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Squid Game, Ted Lasso, and the Great Attraction

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Written by Dr. Anna Robbins

Remember the feeling of being chosen last for a team in gym class? Sadly, the utter humiliation of the ruthless conflict of the school playground follows many into life and work. We want to work in a way that is edifying, relational, and encouraging, where our labour and skills are recognized and valued. And where a job is more than a paycheck. No wonder people have decided to leave their workplaces in droves, in what has been described as “The Great Resignation”.

Many have come to the realization that the workplace is too often like the Netflix blockbuster series Squid Game; a hostile playground, with dubious rules for survival. They turn up and do the job in the midst of competing alliances, deceptions, and self-interest. Keep your head down, follow the rules, get your paycheck. The boss is there only for entertainment at everyone else’s expense, while masquerading as part of the team. Here, work is a mere transaction, where we agree to play the game because we need the money, but the tasks are far more trivial and the environment far more lethal than we imagined when we started out. The workplace is full of petty squabbles, backbiting, and deep mistrust. People leave because they feel unseen, undervalued, and have no connection to the vision they are serving.

Being forced out of the intensity of that context by the pandemic has allowed many to reconsider their life’s values, and what they are willing to tolerate in the workplace. Early research has demonstrated that among others, women and racialized people are relieved by the freedom to put their gifts to work without marginalization and discrimination when they work from home. Working from home has led many to decide they don’t want to play the Squid Game anymore. So they have stepped away.

In attempts to lure workers back to their jobs, employers have turned to wage increases and perks to attract attention. They imagine this to be the heart of the problem. But it goes much deeper than that. In a recent article in the McKinsey Quarterly, employers are challenged to turn the ‘Great Attrition’ into the ‘Great Attraction’. The global management company suggests that employers are out of sync with employee expectations that work be relational and not simply transactional:

If the past 18 months have taught us anything, it’s that employees crave investment in the human aspects of work. Employees are tired, and many are grieving. They want a renewed and revised sense of purpose in their work. They want social and interpersonal connections with their colleagues and managers. They want to feel a sense of shared identity. Yes, they want pay, benefits, and perks, but more than that, they want to feel valued by their organizations and managers. They want meaningful—though not necessarily in-person—interactions, not just transactions.[1]

Perhaps our dream of a post-pandemic workplace looks more like being part of the Richmond football club, and our boss a coach like Ted Lasso. We want to come to the playing field as individuals with expertise and enthusiasm and be built into a team that makes everyone better. We long to be part of an integrated whole, where self-belief and mutual care characterise the workplace. We want to be noticed, encouraged, and have a bigger vision of what we can accomplish together. We want to be valued and be encouraged to take on more and do better and to stand out from the crowd when our performance demands it. We want our work to have meaning. We don’t want a simple transaction.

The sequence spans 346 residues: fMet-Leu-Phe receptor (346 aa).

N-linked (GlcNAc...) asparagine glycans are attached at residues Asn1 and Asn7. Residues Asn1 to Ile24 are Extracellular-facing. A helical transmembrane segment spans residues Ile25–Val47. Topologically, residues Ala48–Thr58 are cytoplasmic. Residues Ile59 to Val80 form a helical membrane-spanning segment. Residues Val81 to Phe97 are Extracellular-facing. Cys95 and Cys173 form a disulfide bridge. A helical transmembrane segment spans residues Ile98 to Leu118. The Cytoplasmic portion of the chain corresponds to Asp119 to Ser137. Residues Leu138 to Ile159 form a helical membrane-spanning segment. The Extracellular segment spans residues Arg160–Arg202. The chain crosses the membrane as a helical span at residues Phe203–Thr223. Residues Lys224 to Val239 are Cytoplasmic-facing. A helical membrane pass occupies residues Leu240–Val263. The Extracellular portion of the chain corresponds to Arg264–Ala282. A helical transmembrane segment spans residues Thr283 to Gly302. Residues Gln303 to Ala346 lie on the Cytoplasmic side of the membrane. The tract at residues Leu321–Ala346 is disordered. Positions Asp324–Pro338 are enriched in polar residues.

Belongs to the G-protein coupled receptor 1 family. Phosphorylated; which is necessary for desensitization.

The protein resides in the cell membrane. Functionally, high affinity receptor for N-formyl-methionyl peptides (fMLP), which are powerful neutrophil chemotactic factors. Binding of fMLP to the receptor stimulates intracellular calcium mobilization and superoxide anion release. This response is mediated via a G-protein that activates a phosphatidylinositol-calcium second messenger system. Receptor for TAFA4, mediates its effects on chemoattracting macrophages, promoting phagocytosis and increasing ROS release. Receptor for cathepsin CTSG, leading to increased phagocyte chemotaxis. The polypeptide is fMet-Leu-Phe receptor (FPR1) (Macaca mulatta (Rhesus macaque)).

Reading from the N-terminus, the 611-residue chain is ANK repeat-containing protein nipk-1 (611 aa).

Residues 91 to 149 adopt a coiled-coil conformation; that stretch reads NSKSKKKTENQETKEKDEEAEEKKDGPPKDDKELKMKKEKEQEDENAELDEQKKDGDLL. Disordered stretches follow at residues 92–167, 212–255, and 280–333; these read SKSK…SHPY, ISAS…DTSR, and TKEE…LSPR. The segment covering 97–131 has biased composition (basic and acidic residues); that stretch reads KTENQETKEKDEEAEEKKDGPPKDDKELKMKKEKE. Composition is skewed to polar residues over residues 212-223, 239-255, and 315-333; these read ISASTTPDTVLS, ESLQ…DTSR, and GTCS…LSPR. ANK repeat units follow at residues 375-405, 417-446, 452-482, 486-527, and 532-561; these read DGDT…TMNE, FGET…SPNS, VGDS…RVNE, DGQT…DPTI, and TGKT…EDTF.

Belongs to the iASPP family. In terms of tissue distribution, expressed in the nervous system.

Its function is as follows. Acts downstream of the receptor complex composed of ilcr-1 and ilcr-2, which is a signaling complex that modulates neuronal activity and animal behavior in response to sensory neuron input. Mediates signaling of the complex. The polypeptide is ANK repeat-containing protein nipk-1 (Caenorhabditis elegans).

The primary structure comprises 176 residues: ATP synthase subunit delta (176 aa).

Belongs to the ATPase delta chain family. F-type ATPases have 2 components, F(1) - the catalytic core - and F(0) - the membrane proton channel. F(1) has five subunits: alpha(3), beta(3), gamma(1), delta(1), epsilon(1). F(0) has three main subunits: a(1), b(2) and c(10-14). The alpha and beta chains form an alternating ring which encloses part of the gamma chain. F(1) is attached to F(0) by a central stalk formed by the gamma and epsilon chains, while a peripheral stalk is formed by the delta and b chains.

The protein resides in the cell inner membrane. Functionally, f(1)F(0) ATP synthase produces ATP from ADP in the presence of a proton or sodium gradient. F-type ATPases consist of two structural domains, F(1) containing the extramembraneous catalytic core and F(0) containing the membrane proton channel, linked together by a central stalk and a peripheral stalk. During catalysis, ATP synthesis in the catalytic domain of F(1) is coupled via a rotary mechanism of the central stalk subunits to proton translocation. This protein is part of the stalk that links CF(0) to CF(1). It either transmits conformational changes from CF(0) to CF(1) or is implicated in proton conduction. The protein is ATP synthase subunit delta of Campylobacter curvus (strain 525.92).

Recent reports suggest that the ‘Great Resignation’ will be the ‘Great Boomerang’. People will come back to work. But they want to play football for Ted Lasso and not Squid Game for Number One. There will always be a few who return for the paycheck, and the dysfunctional addiction to the fight. But most employers who want to retain the most functional teams, will need to consider the sorts of workplace environments they are providing, as they build relational depth and wellbeing for those who serve their cause.

As for the workplace, so for the churches.

Many congregants have gone missing during the past two years, shuffled around the internet, and resigned to the Sunday morning sofa. Church leaders have thought that they would eagerly return to be together again, without considering the quality of connection that led so many to happily retreat to worship online. They will be slow to return not because they aren’t committed, but because they are no longer willing to settle for Squid Game church. This is the case for many committed Christians I know.

The single most important health indicator for long life is social connectedness. We are created for connection with each other as well as with God. If church practice has been reduced to Sunday worship where we put our e-transfer in and get a sermon out, then we have reduced the gospel to a transaction. If church seems more like Squid Game than Ted Lasso, we ought not expect the ‘Great Boomerang’ to send anyone back to our churches. On the other hand, if we can create communities of true connectedness, where people are valued, belong, believe in themselves and in each other, and serve a mission bigger and more meaningful than what they could imagine…then maybe some churches will escape relegation and be bumped up to the Premier League.

Maybe we will all find a place to belong again.

[1] McKinsey Quarterly September 8, 2021. 

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Dr. Anna Robbins

President, Acadia Divinity College

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